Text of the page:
Remember the punk rock club The Rathskeller and owner Jim Harold

When the news began to filter earlier this week that Jim Harold, former owner of Kenmore punk rock club Rathskiller – better known as the Rat, died on July 31, memories flooded with memories. About Harold and the Dark, the canoe and fun club he owned from 1973 to 1997.

“I will always be grateful to Jimmy Harold for giving us this opportunity and allowing us to prove ourselves,” said Elliot Easton, guitarist for The Cars. It is one of the venues where the band honed their career, described by Easton as “decisive in the development of The Cars as a live band and as a step towards the critical recognition that led to our signing to Elektra Records. He was always a friendly and warm presence, and he would welcome us into the club whether or not we played there or not.” It was truly the club for all the bands that emerged in that era. A golden time.”

These ideas have been echoed by many this week.

The Rat, a basement club with a refreshing street-level restaurant called HooDoo BBQ, has turned into the center of Boston’s punk rock scene, the CBGB equivalent of this New York City.

Among the early Boston bands that made the Rat their club were DMZ, Third Rail, The Atlantics, Nervous Eaters, Unnatural Ax, The Neighborhood, Willie Alexander and Boom Boom Band.

There was a pipeline between the CBGB and the Rat, with New York teams like the Talking Heads, Ramones, Suicide, The Cramps and Dead Boys coming north and Boston teams heading south. When English teams hit the US for the first time – The Police, The Jam, The Damned, The Stranglers, The Fall, Gang of Four – CBGB and the Mouse became their springboard. Talking Heads drummer Chris Frantz recalled, “The rat smelled of old beer and was wet with beer-soaked carpet on the floor.” “It was a basement after all, damp and stinky with low ceilings. The Rat was a dive and proud of it.”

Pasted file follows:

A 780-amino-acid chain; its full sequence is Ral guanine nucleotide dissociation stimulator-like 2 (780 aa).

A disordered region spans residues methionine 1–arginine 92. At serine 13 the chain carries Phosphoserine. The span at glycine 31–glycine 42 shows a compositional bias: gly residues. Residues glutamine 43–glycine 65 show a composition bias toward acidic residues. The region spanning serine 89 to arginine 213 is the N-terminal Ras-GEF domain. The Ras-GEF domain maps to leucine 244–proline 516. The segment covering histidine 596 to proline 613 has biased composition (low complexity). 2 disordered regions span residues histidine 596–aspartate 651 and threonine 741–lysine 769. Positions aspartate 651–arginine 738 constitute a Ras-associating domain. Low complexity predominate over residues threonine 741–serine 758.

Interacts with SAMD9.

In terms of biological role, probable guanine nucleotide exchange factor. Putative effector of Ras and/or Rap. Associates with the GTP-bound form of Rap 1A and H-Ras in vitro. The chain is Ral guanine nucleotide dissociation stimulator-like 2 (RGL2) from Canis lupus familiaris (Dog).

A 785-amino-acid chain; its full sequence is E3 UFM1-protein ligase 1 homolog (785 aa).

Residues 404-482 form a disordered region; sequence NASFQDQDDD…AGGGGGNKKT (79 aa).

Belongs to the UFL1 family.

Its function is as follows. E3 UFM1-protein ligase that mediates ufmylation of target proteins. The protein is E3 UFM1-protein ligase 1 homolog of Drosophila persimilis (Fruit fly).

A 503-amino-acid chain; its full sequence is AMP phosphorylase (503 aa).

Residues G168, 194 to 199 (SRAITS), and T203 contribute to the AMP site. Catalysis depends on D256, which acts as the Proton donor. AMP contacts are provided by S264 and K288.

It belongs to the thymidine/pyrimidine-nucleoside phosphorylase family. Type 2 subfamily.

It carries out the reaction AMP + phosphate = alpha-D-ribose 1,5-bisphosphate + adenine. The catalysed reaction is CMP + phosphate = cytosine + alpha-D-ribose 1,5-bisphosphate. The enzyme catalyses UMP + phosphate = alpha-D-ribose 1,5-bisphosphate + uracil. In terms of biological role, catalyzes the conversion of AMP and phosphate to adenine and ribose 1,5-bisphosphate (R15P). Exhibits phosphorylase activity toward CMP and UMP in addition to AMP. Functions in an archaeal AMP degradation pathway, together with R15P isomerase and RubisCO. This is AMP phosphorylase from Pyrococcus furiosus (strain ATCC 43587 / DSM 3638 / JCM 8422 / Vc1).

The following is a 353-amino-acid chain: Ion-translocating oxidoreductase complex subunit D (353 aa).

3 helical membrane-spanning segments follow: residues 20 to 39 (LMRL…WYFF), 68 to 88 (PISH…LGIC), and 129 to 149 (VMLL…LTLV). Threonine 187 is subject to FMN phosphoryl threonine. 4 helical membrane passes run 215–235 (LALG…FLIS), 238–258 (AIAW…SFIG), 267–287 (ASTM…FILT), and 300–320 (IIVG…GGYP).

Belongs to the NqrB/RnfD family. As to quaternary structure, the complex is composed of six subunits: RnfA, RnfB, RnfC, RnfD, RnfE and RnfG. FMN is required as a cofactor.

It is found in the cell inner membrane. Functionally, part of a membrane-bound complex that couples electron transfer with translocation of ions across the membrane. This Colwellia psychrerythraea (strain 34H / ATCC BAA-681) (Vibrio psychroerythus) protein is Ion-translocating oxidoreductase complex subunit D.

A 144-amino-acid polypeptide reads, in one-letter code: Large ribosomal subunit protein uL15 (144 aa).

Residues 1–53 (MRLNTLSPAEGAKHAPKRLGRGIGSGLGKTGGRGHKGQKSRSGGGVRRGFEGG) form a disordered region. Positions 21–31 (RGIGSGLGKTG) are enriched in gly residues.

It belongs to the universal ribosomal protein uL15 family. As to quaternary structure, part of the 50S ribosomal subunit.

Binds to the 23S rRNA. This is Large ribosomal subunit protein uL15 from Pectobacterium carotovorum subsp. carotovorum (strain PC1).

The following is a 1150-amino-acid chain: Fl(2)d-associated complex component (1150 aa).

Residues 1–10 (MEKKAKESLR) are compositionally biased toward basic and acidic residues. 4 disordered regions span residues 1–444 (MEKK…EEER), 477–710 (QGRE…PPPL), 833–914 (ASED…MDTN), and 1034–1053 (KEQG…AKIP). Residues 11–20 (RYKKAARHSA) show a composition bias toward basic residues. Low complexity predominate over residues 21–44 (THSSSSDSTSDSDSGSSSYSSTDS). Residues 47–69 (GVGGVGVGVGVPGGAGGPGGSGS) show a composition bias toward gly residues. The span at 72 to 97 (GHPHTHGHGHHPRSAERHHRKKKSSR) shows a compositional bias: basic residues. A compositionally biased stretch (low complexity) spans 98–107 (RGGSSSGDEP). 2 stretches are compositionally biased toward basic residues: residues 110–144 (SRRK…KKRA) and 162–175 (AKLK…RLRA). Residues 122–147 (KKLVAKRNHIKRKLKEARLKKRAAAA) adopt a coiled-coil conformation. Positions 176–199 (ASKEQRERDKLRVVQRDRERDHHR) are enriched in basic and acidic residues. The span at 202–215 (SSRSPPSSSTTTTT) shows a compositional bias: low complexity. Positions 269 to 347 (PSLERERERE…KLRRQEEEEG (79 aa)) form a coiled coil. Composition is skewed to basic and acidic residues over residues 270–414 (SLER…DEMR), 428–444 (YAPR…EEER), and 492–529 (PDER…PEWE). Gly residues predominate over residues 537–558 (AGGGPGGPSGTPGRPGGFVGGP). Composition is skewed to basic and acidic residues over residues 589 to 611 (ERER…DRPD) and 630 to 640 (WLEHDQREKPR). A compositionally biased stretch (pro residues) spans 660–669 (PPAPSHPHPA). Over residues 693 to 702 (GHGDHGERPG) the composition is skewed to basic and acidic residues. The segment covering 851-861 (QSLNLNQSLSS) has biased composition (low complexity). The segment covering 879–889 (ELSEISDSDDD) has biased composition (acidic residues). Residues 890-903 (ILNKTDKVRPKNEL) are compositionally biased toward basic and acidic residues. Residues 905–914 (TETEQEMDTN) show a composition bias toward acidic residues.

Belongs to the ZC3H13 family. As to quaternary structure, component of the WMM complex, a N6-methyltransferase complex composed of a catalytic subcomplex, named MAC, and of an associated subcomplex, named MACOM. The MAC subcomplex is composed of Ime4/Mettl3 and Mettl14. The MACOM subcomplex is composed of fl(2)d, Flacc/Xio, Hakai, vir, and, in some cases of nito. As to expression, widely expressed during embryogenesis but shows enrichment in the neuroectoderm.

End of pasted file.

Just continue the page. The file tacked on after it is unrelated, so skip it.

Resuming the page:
Talking Heads Play Rat.  (Courtesy of Michael Greco)
Talking Heads Play Rat. (Courtesy of Michael Greco)

Creating a punk rock band wasn’t exactly Harold’s original intention. When he took over the space from the previous club owner, TJ’s, where he worked, the club mostly had cover teams. When I asked him, six years ago, Harold said his intent was basic: “To make money. I had some pretty good experience with it.” Over time, his on-site properties also included a Bertha Cool clothing store, Strawberries music store, and a martial arts studio.

“Jimmy took the opportunity,” said Oedipus, who conducted the country’s first punk rock radio show in 1975 at WTBS (now WMBR), and later became a coordinator and program director for the powerful rock station WBCN. “Jimmy definitely didn’t know music and it wasn’t his music genre. Our music lived on the brink, Jimmy endured everything and welcomed us all. He always had this amazing look in his eyes. He couldn’t quite fathom it, but he saw that we were having a good time and that the pub was You earn money.”